The classical formulation of Hilbert’s fifth problem asks whether topological groups that have the topological structure of a manifold, are necessarily Lie groups. This is indeed, the case, thanks to following theorem of Gleason and Montgomery-Zippin:
We have discussed the proof of this result, and of related results, in previous posts. There is however a generalisation of Hilbert’s fifth problem which remains open, namely the Hilbert-Smith conjecture, in which it is a space acted on by the group which has the manifold structure, rather than the group itself:
Conjecture 2 (Hilbert-Smith conjecture) Let be a locally compact topological group which acts continuously and faithfully (or effectively) on a connected finite-dimensional manifold . Then is isomorphic to a Lie group.
Note that Conjecture 2 easily implies Theorem 1 as one can pass to the connected component of a locally Euclidean group (which is clearly locally compact), and then look at the action of on itself by left-multiplication.
The hypothesis that the action is faithful (i.e. each non-identity group element acts non-trivially on ) cannot be completely eliminated, as any group will have a trivial action on any space . The requirement that be locally compact is similarly necessary: consider for instance the diffeomorphism group of, say, the unit circle , which acts on but is infinite dimensional and is not locally compact (with, say, the uniform topology). Finally, the connectedness of is also important: the infinite torus (with the product topology) acts faithfully on the disconnected manifold by the action
The conjecture in full generality remains open. However, there are a number of partial results. For instance, it was observed by Montgomery and Zippin that the conjecture is true for transitive actions, by a modification of the argument used to establish Theorem 1. This special case of the Hilbert-Smith conjecture (or more precisely, a generalisation thereof in which “finite-dimensional manifold” was replaced by “locally connected locally compact finite-dimensional”) was used in Gromov’s proof of his famous theorem on groups of polynomial growth. I record the argument of Montgomery and Zippin below the fold.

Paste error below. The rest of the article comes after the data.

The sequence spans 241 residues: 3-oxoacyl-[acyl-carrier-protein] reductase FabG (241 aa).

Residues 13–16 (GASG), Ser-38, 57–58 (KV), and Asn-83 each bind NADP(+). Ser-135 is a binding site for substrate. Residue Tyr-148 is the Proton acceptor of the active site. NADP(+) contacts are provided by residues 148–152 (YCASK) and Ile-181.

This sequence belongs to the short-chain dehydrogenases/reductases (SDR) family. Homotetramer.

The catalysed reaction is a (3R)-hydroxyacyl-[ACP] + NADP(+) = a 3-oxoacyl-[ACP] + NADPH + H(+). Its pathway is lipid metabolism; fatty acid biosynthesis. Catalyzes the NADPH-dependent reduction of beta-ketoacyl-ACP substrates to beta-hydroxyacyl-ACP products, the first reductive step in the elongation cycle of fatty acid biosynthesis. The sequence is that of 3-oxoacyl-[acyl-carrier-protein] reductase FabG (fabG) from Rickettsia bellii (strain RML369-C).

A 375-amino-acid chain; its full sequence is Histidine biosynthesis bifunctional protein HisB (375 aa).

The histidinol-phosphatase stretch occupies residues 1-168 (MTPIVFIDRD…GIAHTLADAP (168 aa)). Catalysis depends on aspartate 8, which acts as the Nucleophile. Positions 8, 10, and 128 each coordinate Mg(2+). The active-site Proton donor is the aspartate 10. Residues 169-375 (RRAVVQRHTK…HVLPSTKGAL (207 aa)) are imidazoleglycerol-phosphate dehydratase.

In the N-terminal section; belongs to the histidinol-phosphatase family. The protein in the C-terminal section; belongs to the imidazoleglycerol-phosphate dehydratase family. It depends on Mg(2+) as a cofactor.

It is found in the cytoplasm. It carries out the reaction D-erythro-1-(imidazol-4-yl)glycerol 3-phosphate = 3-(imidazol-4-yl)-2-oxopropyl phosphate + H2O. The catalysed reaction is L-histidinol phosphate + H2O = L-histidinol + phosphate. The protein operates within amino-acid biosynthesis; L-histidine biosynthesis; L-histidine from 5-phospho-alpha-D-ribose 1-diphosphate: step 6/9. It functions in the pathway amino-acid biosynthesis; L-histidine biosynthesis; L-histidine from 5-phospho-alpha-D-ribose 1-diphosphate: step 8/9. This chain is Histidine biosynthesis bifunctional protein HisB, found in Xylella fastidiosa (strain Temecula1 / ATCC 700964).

Another partial result is the reduction of the Hilbert-Smith conjecture to the -adic case. Indeed, it is known that Conjecture 2 is equivalent to
The reduction to the -adic case follows from the structural theory of locally compact groups (specifically, the Gleason-Yamabe theorem discussed in previous posts) and some results of Newman that sharply restrict the ability of periodic actions on a manifold to be close to the identity. I record this argument (which appears for instance in this paper of Lee) below the fold also.
— 1. Transitive actions —
We now show the transitive case of the Hilbert-Smith conjecture, following Montgomery and Zippin:
Proposition 4 Let be a locally compact -compact group that acts transitively, faithfully, and continuously on a connected manifold . Then is isomorphic to a Lie group.
The -compact hypothesis is a technical one, and can likely be dropped, but we retain it for this discussion (as in most applications we can reduce to this case).
The advantage of transitivity is that one can now view as a homogeneous space of , where is the stabiliser of a point (and is thus a closed subgroup of ). Note that a priori, we only know that and are identifiable as sets, with the identification map defined by setting being continuous; but thanks to the -compact hypothesis, we can upgrade to a homeomorphism. Indeed, as is -compact, is also; and so given any compact neighbourhood of the identity in , can be covered by countably many translates of . By the Baire category theorem, one of these translates has an image in with non-empty interior, which implies that has as an interior point. From this it is not hard to see that the map is open; as it is also a continuous bijection, it is therefore a homeomorphism.
By the Gleason-Yamabe theorem, has an open subgroup that is the inverse limit of Lie groups. (Note that is Hausdorff because it acts faithfully on the Hausdorff space .) acts transitively on , which is an open subset of and thus also a manifold. Thus, we may assume without loss of generality that is itself the inverse limit of Lie groups , where is a sequence of normal compact groups shrinking to the identity.
As is -compact, the manifold is also. As acts faithfully on , this makes first countable; and so is the inverse limit of a sequence of Lie groups , with each projecting surjectively onto .
Let be the projection of onto ; this is a closed subgroup of the Lie group , and each projects surjectively onto . Then are manifolds, and is the inverse limit of the . By invariance of domain, the dimensions of the must be non-decreasing, and bounded above by the dimension of . Thus, for large enough, the dimensions of must be constant; by renumbering, we may assume that all the have the same dimension. As each is a cover of with structure group , we conclude that the are zero-dimensional and compact, and thus finite. On the other hand, is locally connected, which implies that the are eventually trivial. Indeed, if we pick a simply connected neighbbourhood of the identity in , then by local connectedness of , there exists a connected neighbourhood of the identity in whose projection to is contained in . Being open, must contain one of the . If is non-trivial for any , then the projection of to will then be disconnected (as this projection will be contained in a neighbourhood with the topological structure of , and its intersection with the latter fibre is at least as large as . We conclude that is trivial for large enough, and so is a Lie group as required.